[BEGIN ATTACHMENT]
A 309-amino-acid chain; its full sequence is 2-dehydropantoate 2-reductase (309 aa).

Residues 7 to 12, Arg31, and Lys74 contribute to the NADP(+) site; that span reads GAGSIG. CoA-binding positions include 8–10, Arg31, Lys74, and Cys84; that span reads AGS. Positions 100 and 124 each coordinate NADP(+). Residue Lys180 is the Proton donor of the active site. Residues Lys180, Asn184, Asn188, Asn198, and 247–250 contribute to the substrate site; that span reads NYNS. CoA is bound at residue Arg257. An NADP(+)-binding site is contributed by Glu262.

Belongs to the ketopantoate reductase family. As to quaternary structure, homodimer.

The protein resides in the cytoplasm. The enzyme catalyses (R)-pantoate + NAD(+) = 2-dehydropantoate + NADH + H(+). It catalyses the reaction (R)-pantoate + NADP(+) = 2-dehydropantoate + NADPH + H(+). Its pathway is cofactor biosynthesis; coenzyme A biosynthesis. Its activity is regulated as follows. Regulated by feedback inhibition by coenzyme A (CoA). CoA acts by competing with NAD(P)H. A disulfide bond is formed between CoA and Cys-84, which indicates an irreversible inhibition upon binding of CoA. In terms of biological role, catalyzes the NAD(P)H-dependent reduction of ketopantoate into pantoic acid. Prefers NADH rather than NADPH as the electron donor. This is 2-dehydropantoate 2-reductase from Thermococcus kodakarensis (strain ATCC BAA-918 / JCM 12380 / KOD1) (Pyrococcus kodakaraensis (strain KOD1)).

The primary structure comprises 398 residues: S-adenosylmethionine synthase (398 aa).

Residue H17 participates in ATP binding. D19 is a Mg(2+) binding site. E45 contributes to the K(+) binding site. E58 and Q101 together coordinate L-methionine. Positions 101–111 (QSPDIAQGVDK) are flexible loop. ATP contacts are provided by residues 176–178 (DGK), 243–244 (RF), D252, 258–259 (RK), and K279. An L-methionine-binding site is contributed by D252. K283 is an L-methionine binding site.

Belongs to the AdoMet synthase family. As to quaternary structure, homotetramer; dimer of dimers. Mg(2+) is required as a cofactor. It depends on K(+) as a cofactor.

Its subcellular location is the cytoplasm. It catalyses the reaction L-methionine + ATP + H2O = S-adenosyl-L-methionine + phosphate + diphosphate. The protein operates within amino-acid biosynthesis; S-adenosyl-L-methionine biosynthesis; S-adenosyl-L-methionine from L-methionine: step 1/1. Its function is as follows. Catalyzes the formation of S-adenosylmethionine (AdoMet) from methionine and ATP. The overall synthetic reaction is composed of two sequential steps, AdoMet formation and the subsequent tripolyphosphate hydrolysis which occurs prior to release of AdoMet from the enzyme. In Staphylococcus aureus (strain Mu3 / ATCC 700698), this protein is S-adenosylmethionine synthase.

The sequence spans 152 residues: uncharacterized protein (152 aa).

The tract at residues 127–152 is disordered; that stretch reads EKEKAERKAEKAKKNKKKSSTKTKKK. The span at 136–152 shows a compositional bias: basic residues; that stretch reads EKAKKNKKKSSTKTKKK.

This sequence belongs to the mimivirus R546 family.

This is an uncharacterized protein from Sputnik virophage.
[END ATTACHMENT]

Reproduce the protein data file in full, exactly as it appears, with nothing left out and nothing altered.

A 309-amino-acid chain; its full sequence is 2-dehydropantoate 2-reductase (309 aa).

Residues 7 to 12, Arg31, and Lys74 contribute to the NADP(+) site; that span reads GAGSIG. CoA-binding positions include 8–10, Arg31, Lys74, and Cys84; that span reads AGS. Positions 100 and 124 each coordinate NADP(+). Residue Lys180 is the Proton donor of the active site. Residues Lys180, Asn184, Asn188, Asn198, and 247–250 contribute to the substrate site; that span reads NYNS. CoA is bound at residue Arg257. An NADP(+)-binding site is contributed by Glu262.

Belongs to the ketopantoate reductase family. As to quaternary structure, homodimer.

The protein resides in the cytoplasm. The enzyme catalyses (R)-pantoate + NAD(+) = 2-dehydropantoate + NADH + H(+). It catalyses the reaction (R)-pantoate + NADP(+) = 2-dehydropantoate + NADPH + H(+). Its pathway is cofactor biosynthesis; coenzyme A biosynthesis. Its activity is regulated as follows. Regulated by feedback inhibition by coenzyme A (CoA). CoA acts by competing with NAD(P)H. A disulfide bond is formed between CoA and Cys-84, which indicates an irreversible inhibition upon binding of CoA. In terms of biological role, catalyzes the NAD(P)H-dependent reduction of ketopantoate into pantoic acid. Prefers NADH rather than NADPH as the electron donor. This is 2-dehydropantoate 2-reductase from Thermococcus kodakarensis (strain ATCC BAA-918 / JCM 12380 / KOD1) (Pyrococcus kodakaraensis (strain KOD1)).

The primary structure comprises 398 residues: S-adenosylmethionine synthase (398 aa).

Residue H17 participates in ATP binding. D19 is a Mg(2+) binding site. E45 contributes to the K(+) binding site. E58 and Q101 together coordinate L-methionine. Positions 101–111 (QSPDIAQGVDK) are flexible loop. ATP contacts are provided by residues 176–178 (DGK), 243–244 (RF), D252, 258–259 (RK), and K279. An L-methionine-binding site is contributed by D252. K283 is an L-methionine binding site.

Belongs to the AdoMet synthase family. As to quaternary structure, homotetramer; dimer of dimers. Mg(2+) is required as a cofactor. It depends on K(+) as a cofactor.

Its subcellular location is the cytoplasm. It catalyses the reaction L-methionine + ATP + H2O = S-adenosyl-L-methionine + phosphate + diphosphate. The protein operates within amino-acid biosynthesis; S-adenosyl-L-methionine biosynthesis; S-adenosyl-L-methionine from L-methionine: step 1/1. Its function is as follows. Catalyzes the formation of S-adenosylmethionine (AdoMet) from methionine and ATP. The overall synthetic reaction is composed of two sequential steps, AdoMet formation and the subsequent tripolyphosphate hydrolysis which occurs prior to release of AdoMet from the enzyme. In Staphylococcus aureus (strain Mu3 / ATCC 700698), this protein is S-adenosylmethionine synthase.

The sequence spans 152 residues: uncharacterized protein (152 aa).

The tract at residues 127–152 is disordered; that stretch reads EKEKAERKAEKAKKNKKKSSTKTKKK. The span at 136–152 shows a compositional bias: basic residues; that stretch reads EKAKKNKKKSSTKTKKK.

This sequence belongs to the mimivirus R546 family.

This is an uncharacterized protein from Sputnik virophage.